HK equity surge puts pressure on QDII quotas

Funds investing in Hong Kong stocks are being forced to suspend new subscriptions as they face a shortage of QDII quotas. The surge in Chinese flows was sparked by a liberalisation of investment rules last month.
HK equity surge puts pressure on QDII quotas

Hong Kong’s stock market rally is putting pressure on Chinese fund managers’ QDII quotas, the first time the scheme has faced shortages since its launch.

The surge in quota usage is seen as a reflection of fund managers' desire for Hong Kong equities, access to which was only liberalised two weeks ago.

It is a remarkable turnaround for the Chinese investment scheme, which in recent years has been seen as failing to live up to expectations.

China Asset Management, the mainland’s second-largest fund manager, on April 9 had to suspend new subscriptions to a qualified domestic institutional investor ETF which tracked Hong Kong’s Hang Seng Index. The fund house said it took the action because it had exhausted its $3.5 billion QDII quota. A spokesman for the firm said it was the first time it had run out of quota and it had applied to the State Administration of Foreign Exchange (Safe) for more. The application has not yet been approved.

Both Shenzhen-based China Southern Asset Management and Guangzhou-based E Fund Management yesterday suspended new subscriptions worth more than Rmb1 million ($161,000) to their QDII funds due to insufficient quotas. Beijing-based Yinhua Fund Management and Guangzhou-based GF Fund Management also had to suspend new subscriptions to its Hong Kong equity fund last week.

“Investors have had such high demand for QDII products, mainly driven by the Hong Kong equity rally over the last few days,” said Ivan Shi, analyst at Shanghai-based Z-Ben Advisors. For example, China AMC’s QDII Hong Kong equity exchange-traded fund quadrupled its outstanding shares in just two days last week before it had to suspend new subscriptions.

This could be herd behaviour on the part of Chinese retail investors pouring money into QDII Hong Kong equity funds because QDII funds investing in US equities were not impacted by such equity flows, Shi said. He said that the US equity market has not attracted such similar Chinese liquidity flows during its bull run of recent years.

Huang Liang, QDII fund manager at China Southern Fund Management, said the flows reflected Chinese investors’ appetite for Hong Kong equities despite their relatively low valuation compared to onshore A shares. Huang said he expected more onshore money to flow into Hong Kong shares, which could further fuel the market’s upward trajectory.

Liu Jing, QDII fund manager at Beijing-based Harvest Fund Management, said Chinese investors were looking to diversify into overseas assets, and the recent Hong Kong equity market rally would accelerate new allocations.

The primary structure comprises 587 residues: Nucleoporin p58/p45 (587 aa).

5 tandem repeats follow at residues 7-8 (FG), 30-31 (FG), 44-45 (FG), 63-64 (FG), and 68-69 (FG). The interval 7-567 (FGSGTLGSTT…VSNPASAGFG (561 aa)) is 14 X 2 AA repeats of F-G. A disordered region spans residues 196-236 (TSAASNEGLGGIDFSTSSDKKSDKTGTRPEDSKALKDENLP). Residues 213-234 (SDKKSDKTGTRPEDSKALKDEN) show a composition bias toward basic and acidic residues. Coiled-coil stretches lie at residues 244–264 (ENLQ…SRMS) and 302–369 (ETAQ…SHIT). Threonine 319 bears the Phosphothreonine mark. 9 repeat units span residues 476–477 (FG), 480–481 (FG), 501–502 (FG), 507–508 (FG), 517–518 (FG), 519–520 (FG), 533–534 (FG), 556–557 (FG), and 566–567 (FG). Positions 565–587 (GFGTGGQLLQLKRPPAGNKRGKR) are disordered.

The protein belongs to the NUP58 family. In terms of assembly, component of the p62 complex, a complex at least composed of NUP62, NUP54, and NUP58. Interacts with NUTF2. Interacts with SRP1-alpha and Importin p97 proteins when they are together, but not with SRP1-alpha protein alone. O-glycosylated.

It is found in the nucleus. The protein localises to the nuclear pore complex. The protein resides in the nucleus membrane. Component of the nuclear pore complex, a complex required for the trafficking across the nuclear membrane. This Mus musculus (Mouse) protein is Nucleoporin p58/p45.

Chinese investors’ demand for Hong Kong equities was initially ignited by the China Securities and Regulatory Commission’s (CSRC) decision last month to allow mutual funds to invest in the shares via the Stock Connect scheme. After the daily southbound Stock Connect quota was used up last week, Chinese money poured into QDII funds which invest in Hong Kong equities.

The Hang Seng Index has surged by 12.7% since the CSRC said it would allow onshore mutual fund managers to invest in Hong Kong via Stock Connect on March 27. Meanwhile, the Hong Kong bourse’s average daily turnover reached a record high of HK$256.6 billion over the past four trading days - 369% higher than the average daily turnover of HK$69.5 billion in 2014.

QDII, the cross-border scheme which lets Chinese managers invest overseas, was launched in 2007 when worldwide equities were peaking prior to the onset of the global financial crisis. It was seen as a failed attempt to encourage domestic investors to allocate overseas due to losses sustained by retail investors in the early stages.

According to Safe’s annual fund flow report, new QDII quotas worth $19.7 billion were approved in 2014. However, Safe also took back $20.7 billion of QDII quotas from holders who did not make full use of them, suggesting that the whole QDII scheme contracted last year.

At present, 132 firms including banks, fund managers and securities firms, insurers, and trust companies are holding QDII quotas of $13.84 billion, $37.55 billion, $30.85 billion and $7.75 billion respectively.

Among the fund managers and securities firms, the top five holders are China AMC ($3.5 billion), Harvest Fund ($3.4 billion), China International Fund Management ($2.7 billion), China Southern Fund Management ($2.6 billion) and China International Capital Corporation ($2.2 billion).

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